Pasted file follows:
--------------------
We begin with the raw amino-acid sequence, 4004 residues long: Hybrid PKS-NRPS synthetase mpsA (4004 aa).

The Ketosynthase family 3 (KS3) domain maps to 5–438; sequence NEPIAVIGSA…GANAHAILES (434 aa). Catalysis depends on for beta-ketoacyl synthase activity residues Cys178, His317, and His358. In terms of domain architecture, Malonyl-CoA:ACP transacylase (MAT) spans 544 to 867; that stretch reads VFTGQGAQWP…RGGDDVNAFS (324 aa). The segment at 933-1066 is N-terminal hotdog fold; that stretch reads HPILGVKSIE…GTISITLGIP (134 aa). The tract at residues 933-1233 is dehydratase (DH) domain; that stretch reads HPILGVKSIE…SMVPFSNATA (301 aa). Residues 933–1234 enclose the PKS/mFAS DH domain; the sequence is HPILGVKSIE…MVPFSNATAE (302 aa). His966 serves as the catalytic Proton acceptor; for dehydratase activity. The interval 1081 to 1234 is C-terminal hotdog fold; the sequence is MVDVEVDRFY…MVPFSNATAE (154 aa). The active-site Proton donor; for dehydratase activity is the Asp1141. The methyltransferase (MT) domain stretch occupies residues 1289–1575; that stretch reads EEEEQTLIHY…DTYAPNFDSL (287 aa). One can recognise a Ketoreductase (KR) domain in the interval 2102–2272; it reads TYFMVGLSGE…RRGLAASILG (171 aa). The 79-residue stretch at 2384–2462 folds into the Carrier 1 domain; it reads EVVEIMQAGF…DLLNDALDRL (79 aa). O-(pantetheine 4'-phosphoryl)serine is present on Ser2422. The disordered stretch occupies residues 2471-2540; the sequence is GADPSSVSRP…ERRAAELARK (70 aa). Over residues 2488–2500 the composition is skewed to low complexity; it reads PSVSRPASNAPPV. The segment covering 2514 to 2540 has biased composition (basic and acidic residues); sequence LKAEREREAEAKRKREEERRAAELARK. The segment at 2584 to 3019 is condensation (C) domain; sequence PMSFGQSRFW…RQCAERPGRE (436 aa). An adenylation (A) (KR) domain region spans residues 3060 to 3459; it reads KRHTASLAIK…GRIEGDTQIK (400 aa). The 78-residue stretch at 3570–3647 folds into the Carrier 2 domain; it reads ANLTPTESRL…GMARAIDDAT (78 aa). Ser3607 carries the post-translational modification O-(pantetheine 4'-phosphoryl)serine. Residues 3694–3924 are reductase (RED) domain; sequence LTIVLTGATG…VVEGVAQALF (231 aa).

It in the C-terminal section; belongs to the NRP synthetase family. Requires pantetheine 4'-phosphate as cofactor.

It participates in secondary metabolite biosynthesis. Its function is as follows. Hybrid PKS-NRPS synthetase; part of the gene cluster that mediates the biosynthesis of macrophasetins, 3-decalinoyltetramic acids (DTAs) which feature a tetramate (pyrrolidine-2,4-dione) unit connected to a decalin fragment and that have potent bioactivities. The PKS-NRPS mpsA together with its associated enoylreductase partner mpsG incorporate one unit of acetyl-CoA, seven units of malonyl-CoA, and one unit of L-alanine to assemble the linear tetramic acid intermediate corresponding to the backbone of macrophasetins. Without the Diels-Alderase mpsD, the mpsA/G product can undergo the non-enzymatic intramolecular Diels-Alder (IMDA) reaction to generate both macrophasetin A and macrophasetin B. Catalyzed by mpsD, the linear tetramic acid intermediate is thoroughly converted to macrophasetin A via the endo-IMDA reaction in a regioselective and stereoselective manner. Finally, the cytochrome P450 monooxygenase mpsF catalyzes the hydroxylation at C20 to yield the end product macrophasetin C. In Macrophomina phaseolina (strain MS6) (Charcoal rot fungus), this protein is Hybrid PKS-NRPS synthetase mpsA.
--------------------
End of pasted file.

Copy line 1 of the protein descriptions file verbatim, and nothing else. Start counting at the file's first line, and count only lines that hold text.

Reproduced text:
We begin with the raw amino-acid sequence, 4004 residues long: Hybrid PKS-NRPS synthetase mpsA (4004 aa).